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SPORTS
January 12, 1994 | Daily News Wire Services
Black college basketball coaches, their anger ignited by the decision of NCAA delegates not to restore a scholarship, likely will boycott games, and players and some white coaches are expected to join them. Rudy Washington, head of the Black Coaches Association and coach at Drake, said yesterday he expects his group to boycott games, possibly for the rest of the season. The boycott could begin as early as Saturday, Martin Luther King's birthday. "In all likelihood, there will be a boycott, but I am reluctant to give you a time and date," Washington said.
NEWS
September 26, 1990 | By Leigh Jackson, Daily News Staff Writer
Radio stations WDAS-AM and WDAS-FM are calling for a boycott of all Japanese products to protest comments made last week by a Japanese Cabinet minister who compared black Americans to prostitutes. "It just seems stupid to continue to support institutions that don't support us," said E. Steven Collins, information director for the stations. The black-owned stations were expected to announce the boycott at a community meeting today at the Afro-American Historical and Cultural Museum at 7th and Arch streets.
SPORTS
January 12, 1994 | ASSOCIATED PRESS Inquirer staff writer Mike Bruton contributed to this article
The executive director of the Black Coaches Association, upset over the NCAA's decision to cut scholarships, said yesterday he expects his group to boycott men's college basketball games. The boycott, which would include coaches and players, could begin as early as Saturday, which is Martin Luther King's birthday. An official date had not been set last night. "In all likelihood there will be a boycott, but I am reluctant to give you a time and date," said Rudy Washington, head of the 3,000-member BCA and basketball coach at Drake.
NEWS
December 6, 1995 | By Warren Goldstein
Forty years ago today, African American citizens of Montgomery, Ala., launched one of the great movements of the 20th century. Four days after Rosa Parks, a seamstress riding the bus home from work, was arrested for refusing to give up her seat to white riders, the black community pulled off a stunning boycott of the bus system. That night a crowd at least 5,000 strong packed the Holt Street Baptist Church, as well as the streets for acres around. Loudspeakers carried the proceedings to the immense, excited crowd.
NEWS
July 3, 1987 | BY MIKE ROYKO
It's surprising that Jesse Jackson has become so easily satisfied. Months ago, Jackson was outraged that major-league baseball had so few blacks in top management positions. And he warned that if things didn't improve soon, there would be a boycott of baseball games on July 4, traditionally one of the biggest attendance days of the season. Now, with July 4 almost here, Jackson says he isn't going to hold a boycott after all. "There will not be a boycott on July 4," he said, "because the process is well under way. " Say, what?
BUSINESS
November 15, 1996 | By Rosland Briggs, INQUIRER STAFF WRITER This article contains information from Reuters news service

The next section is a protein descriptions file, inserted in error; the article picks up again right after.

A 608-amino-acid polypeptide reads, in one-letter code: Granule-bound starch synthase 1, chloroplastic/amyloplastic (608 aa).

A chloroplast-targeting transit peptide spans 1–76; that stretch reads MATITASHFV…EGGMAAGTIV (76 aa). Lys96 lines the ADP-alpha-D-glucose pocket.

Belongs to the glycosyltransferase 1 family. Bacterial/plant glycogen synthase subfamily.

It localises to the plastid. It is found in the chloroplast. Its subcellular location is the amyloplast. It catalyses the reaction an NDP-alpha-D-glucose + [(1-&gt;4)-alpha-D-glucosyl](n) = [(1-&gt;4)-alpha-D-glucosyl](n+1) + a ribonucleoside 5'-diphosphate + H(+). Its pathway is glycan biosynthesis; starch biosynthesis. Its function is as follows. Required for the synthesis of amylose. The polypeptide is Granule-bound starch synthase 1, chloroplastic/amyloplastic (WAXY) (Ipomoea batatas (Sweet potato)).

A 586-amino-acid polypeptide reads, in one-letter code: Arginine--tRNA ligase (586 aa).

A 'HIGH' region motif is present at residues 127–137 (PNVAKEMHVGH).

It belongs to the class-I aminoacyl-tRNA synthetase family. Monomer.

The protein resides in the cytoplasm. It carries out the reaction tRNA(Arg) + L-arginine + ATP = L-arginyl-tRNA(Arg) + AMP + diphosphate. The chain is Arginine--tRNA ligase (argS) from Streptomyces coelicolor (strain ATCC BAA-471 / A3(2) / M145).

Carl Bryant is stuck in the middle. An African American, he runs two Texaco stations in Philadelphia. He estimates that sales - both from the pumps and the enclosed sales area - have dropped 30 percent since Nov. 4, when a 1994 tape recording of Texaco Inc. executives allegedly using racial slurs became public. Today, he said he would learn whether community leaders planned to boycott his gas station at Broad and Diamond Streets. "It's affecting everybody. Right is right, and wrong is wrong.
NEWS
September 9, 2004
TO COLUMNIST Elmer Smith: Regarding the Kobe Bryant rape case and apology, you hit the nail on the head. He apologized for raping a young woman by blaming her for not understanding his intentions? I was caught breathless by this. He could have spared us all this debacle, but instead dragged his wife, the victim, the press and the public along for a ride. Mr. Bryant is draped in the same tainted cloth as Mike Tyson, William Kennedy Smith and other high-profile people who think they are above the law. I will make sure I never buy anything associated with his name again.
NEWS
December 1, 1987 | By VALERIA M. RUSS, Daily News Staff Writer
Only about half of the 700 pupils at the Morton McMichael Elementary School attended this morning, the second day of a boycott by parents who are angry that the school's acting principal, Nilsa Gonzalez, was not appointed to the job permanently. Yesterday, only about 36 pupils attended the school, at 36th and Fairmount Avenue, said School District spokesman William C. Thompson. This morning was the first on the job for the new principal, Russell Sgro, who had been in charge of the special education program for schools in South Philadelphia.
NEWS
June 5, 2009
MARYANNE McGovern won't watch "24," one of the her favorite TV shows, because Janeane Garofalo made a comment she disagrees with, that tea-baggers were confused, angry, racist individuals incapable of understanding a commonsense speech and noting their focus on the president's cultural identity rather than his policies. Surely the answer to our problems as Americans (though we often differ) is not to protest watching one of the best dramas on TV simply because someone has an opposing view.
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NEWS
March 13, 2014 | By Vernon Clark, Inquirer Staff Writer